Alcohol Teacher Resources
Find Alcohol educational ideas and activities
Showing 61 - 80 of 2,287 resources
Stay drug-free! After choosing a research topic from the list, which includes drugs, alcohol, or smoking, middle schoolers work on researching their topic and formulating an argument. A peer-editing checklist, as well as several graphic organizers, help young writers structure the paper's introduction, middle, and conclusion.
Students conduct a simple test to determine how many drops of water, rubbing alcohol and vegetable oil can be placed on a penny before spilling over. They consider how varying surface tensions allow for different amounts of each liquid to stay on the penny and complete a handout.
Students listen to an explanation of yeast cells and how they effect bread and beer. They discuss the ways alcohol affects the human body and participate in an indirect observation about cell respiration in yeast-molasses cultures.
Students simulate the effects of alcohol on their vision and motor skills. Then, after doing additional research on the dangers of driving while intoxicated, students create an educational activity that might convince a particular target a
Students examine the effects of teen drinking. In this personal health lesson plan, students research alcohol's effect on the teen brain. Students discuss their findings about the alcohol-brain connection and create brain maps.
Have your class explore alcohol awareness public service announcements. Provided is a detailed plan and a complete set of materials for doing just this. Learners are exposed to a series of approaches and advertisements and decide which techniques are the most valid. Then, they get together in groups to create their own alcohol awareness campaigns. Class members also act as focus groups so that pupils have the full experience of creating and implementing a campaign. Great resource!
Each slide here details the different ways that an alcohol can be oxidized. Diagrams of different structures of molecules are shown & your class should be able to identify how they would change to an aldehyde or a ketone. Some interesting facts are given about the real-life effects of alcohol in the body and the resulting effects of aldehydes and ketones. Some questions are included, asking learners to figure the structure of the molecule formulas given, and how they would be changed.
Students research alcohol, tobacco, and other drugs using cd-roms, Internet websites, and media center materials. In small groups they write a script and create a computer animated movie using the "Hollywood High" computer software.
Sixth graders explore, analyze and explain self concept and five ways that alcohol harms the body. They assess the relationship between positive health behaviors and the prevention of injury, illness, disease, and other health problems.
Students warn others about the dangers of alcohol and drug abuse. In this personal health lesson, students research the effects of addiction and share their findings with their classmates. Students then create posters or songs that discourage drug use.
In this drinking and driving worksheet, students read about the legal limits of alcohol consumption when driving. Students are given data about car speed, thinking distance, braking distance and total stopping distance to plot on a graph. They solve five problems using the data.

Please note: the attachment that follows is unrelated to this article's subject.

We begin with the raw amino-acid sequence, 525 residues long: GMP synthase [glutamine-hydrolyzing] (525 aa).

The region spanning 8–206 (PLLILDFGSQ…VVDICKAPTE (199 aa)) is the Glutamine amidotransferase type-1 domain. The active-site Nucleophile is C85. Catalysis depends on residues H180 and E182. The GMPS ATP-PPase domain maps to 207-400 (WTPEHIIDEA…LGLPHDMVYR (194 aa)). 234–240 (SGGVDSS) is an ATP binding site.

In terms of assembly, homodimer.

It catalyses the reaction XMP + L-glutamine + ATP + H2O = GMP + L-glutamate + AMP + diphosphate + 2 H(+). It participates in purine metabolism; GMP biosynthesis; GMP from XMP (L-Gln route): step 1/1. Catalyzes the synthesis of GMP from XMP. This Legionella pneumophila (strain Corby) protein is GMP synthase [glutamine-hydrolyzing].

Students select resources relating to alcohol relate dissues of drinking and driving. They explain the dangers of mixing drinking and driving. Students discuss the dangaer of drinking and driving using notes from Internet investigations. They use word processing to write an essay explaining the dangers of drinking and driving.
Students examine how alcohol affects the brain and what exposure to alcohol can do to developing fetuses, children, and adolescents. They observe a demonstration of the brain and the brain barrier using a cauliflower, syrup, and rubbing alcohol, and read and discuss a handout.
Young scholars identify each of the different sobriety tests and how they are used to detect the amount of alcohol consumed by a person and the physical affects of drinking alcohol.
Students examine statistics of teenagers using alcohol and marijuana. In groups, they brainstorm the reasons why they believe usage is higher than in years past. As a class, they role-play different roles in scenerios to help them realize the effect they are having on themselves and those around them. To end the lesson, they review the symptoms for someone high on drugs or alcohol.
Students conduct experiments on fertilized chicken embryos to determine the possible developmental effects that various recreational drugs (caffeine, alcohol, nicotine, and aspirin) might have on them.
Students explore the tools and fact-finding opportunities to make wise choices regarding drug, alcohol, and tobacco use. They utilize the tools to make decisions about typical junior high age situations. In addition, they research assigned alcohol/tobacco/drug topics; prepare presentations using their choice of media; and demonstrate their expertise for the class.
Students review information on drug abuse and types of drugs and then learn about alcohol and other drug abuse in a hands on activity. In addition, they learn about kinds of drugs and the effects of drug abuse on the body.
Students compare and contrast cellular respiration in yeast and plant and animal cells. After discovering the role of yeast in making beer and bread, they describe the short and long term effects of alcohol on the nervous and digestive systems.
Students examine consumer traits. In this economics lesson plan, students examine the separate histories of Prohibition and Mothers Against Drunk Driving. Students participate in a classroom simulation to discover how the movements dictated consumer behavior regarding alcohol.